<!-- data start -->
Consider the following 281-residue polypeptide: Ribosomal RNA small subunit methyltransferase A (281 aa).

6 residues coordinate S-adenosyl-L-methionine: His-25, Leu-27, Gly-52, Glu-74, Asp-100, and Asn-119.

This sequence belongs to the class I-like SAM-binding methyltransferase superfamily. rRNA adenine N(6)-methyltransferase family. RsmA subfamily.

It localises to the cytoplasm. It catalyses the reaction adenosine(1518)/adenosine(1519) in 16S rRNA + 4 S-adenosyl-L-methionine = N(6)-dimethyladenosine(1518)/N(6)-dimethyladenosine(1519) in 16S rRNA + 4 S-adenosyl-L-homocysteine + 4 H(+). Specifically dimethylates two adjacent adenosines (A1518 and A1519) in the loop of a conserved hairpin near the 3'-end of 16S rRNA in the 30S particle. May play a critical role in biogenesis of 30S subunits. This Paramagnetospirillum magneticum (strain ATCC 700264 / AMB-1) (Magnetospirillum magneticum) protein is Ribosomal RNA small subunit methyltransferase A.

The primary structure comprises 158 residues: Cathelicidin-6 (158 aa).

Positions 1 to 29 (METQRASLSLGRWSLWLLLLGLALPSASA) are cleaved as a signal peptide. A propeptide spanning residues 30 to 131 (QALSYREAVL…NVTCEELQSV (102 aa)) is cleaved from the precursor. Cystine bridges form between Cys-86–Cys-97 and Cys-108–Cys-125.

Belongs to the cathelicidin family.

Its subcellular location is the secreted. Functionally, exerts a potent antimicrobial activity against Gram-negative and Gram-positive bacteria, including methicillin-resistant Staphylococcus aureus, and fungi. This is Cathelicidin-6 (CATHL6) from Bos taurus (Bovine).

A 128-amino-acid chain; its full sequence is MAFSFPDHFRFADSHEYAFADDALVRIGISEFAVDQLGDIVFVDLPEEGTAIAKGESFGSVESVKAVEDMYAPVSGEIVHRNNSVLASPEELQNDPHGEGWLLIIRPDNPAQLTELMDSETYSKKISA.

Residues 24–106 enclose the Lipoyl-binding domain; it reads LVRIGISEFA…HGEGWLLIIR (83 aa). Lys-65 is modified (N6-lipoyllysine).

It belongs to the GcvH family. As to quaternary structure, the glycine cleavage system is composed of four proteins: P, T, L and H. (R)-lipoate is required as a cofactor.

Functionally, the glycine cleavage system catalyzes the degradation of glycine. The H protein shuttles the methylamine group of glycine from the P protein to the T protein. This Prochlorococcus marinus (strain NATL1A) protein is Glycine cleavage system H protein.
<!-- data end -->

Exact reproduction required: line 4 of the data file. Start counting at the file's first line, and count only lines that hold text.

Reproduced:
It localises to the cytoplasm. It catalyses the reaction adenosine(1518)/adenosine(1519) in 16S rRNA + 4 S-adenosyl-L-methionine = N(6)-dimethyladenosine(1518)/N(6)-dimethyladenosine(1519) in 16S rRNA + 4 S-adenosyl-L-homocysteine + 4 H(+). Specifically dimethylates two adjacent adenosines (A1518 and A1519) in the loop of a conserved hairpin near the 3'-end of 16S rRNA in the 30S particle. May play a critical role in biogenesis of 30S subunits. This Paramagnetospirillum magneticum (strain ATCC 700264 / AMB-1) (Magnetospirillum magneticum) protein is Ribosomal RNA small subunit methyltransferase A.